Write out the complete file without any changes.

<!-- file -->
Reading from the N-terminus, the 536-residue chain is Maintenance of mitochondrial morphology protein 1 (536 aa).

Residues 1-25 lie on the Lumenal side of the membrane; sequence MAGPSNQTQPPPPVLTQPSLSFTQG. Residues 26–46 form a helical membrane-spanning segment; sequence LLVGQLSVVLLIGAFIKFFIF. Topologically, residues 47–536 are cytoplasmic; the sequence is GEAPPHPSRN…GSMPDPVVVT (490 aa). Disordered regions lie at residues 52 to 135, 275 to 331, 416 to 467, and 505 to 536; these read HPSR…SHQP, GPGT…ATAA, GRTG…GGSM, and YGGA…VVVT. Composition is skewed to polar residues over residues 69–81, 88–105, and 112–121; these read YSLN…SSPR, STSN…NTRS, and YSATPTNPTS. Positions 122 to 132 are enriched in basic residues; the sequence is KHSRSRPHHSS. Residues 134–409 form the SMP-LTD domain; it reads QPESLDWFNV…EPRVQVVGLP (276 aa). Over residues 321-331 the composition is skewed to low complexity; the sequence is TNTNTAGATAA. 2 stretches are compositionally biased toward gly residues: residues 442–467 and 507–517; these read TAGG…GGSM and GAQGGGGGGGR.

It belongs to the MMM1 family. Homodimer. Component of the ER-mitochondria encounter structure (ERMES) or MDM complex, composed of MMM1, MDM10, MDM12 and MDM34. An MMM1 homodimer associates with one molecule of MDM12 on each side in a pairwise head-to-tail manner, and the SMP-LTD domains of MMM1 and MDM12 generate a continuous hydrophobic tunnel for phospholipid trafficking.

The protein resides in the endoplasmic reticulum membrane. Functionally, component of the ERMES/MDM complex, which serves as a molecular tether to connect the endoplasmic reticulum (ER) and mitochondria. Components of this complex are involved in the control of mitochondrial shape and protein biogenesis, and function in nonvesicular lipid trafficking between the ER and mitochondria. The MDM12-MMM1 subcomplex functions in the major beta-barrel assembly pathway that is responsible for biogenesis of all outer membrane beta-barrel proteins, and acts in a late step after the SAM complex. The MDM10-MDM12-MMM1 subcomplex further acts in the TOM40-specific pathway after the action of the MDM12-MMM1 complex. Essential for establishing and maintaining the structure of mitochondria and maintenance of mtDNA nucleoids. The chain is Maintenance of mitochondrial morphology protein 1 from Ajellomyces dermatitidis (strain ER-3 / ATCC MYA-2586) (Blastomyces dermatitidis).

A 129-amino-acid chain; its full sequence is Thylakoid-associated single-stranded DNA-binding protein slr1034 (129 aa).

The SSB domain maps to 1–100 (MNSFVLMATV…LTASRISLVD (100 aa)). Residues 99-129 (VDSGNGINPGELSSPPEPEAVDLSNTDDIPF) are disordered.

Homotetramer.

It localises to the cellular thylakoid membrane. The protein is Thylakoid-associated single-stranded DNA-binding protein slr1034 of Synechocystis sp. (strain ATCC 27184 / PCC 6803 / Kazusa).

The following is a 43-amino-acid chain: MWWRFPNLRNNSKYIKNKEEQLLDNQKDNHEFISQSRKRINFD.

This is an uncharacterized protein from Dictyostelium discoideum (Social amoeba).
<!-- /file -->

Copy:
Reading from the N-terminus, the 536-residue chain is Maintenance of mitochondrial morphology protein 1 (536 aa).

Residues 1-25 lie on the Lumenal side of the membrane; sequence MAGPSNQTQPPPPVLTQPSLSFTQG. Residues 26–46 form a helical membrane-spanning segment; sequence LLVGQLSVVLLIGAFIKFFIF. Topologically, residues 47–536 are cytoplasmic; the sequence is GEAPPHPSRN…GSMPDPVVVT (490 aa). Disordered regions lie at residues 52 to 135, 275 to 331, 416 to 467, and 505 to 536; these read HPSR…SHQP, GPGT…ATAA, GRTG…GGSM, and YGGA…VVVT. Composition is skewed to polar residues over residues 69–81, 88–105, and 112–121; these read YSLN…SSPR, STSN…NTRS, and YSATPTNPTS. Positions 122 to 132 are enriched in basic residues; the sequence is KHSRSRPHHSS. Residues 134–409 form the SMP-LTD domain; it reads QPESLDWFNV…EPRVQVVGLP (276 aa). Over residues 321-331 the composition is skewed to low complexity; the sequence is TNTNTAGATAA. 2 stretches are compositionally biased toward gly residues: residues 442–467 and 507–517; these read TAGG…GGSM and GAQGGGGGGGR.

It belongs to the MMM1 family. Homodimer. Component of the ER-mitochondria encounter structure (ERMES) or MDM complex, composed of MMM1, MDM10, MDM12 and MDM34. An MMM1 homodimer associates with one molecule of MDM12 on each side in a pairwise head-to-tail manner, and the SMP-LTD domains of MMM1 and MDM12 generate a continuous hydrophobic tunnel for phospholipid trafficking.

The protein resides in the endoplasmic reticulum membrane. Functionally, component of the ERMES/MDM complex, which serves as a molecular tether to connect the endoplasmic reticulum (ER) and mitochondria. Components of this complex are involved in the control of mitochondrial shape and protein biogenesis, and function in nonvesicular lipid trafficking between the ER and mitochondria. The MDM12-MMM1 subcomplex functions in the major beta-barrel assembly pathway that is responsible for biogenesis of all outer membrane beta-barrel proteins, and acts in a late step after the SAM complex. The MDM10-MDM12-MMM1 subcomplex further acts in the TOM40-specific pathway after the action of the MDM12-MMM1 complex. Essential for establishing and maintaining the structure of mitochondria and maintenance of mtDNA nucleoids. The chain is Maintenance of mitochondrial morphology protein 1 from Ajellomyces dermatitidis (strain ER-3 / ATCC MYA-2586) (Blastomyces dermatitidis).

A 129-amino-acid chain; its full sequence is Thylakoid-associated single-stranded DNA-binding protein slr1034 (129 aa).

The SSB domain maps to 1–100 (MNSFVLMATV…LTASRISLVD (100 aa)). Residues 99-129 (VDSGNGINPGELSSPPEPEAVDLSNTDDIPF) are disordered.

Homotetramer.

It localises to the cellular thylakoid membrane. The protein is Thylakoid-associated single-stranded DNA-binding protein slr1034 of Synechocystis sp. (strain ATCC 27184 / PCC 6803 / Kazusa).

The following is a 43-amino-acid chain: MWWRFPNLRNNSKYIKNKEEQLLDNQKDNHEFISQSRKRINFD.

This is an uncharacterized protein from Dictyostelium discoideum (Social amoeba).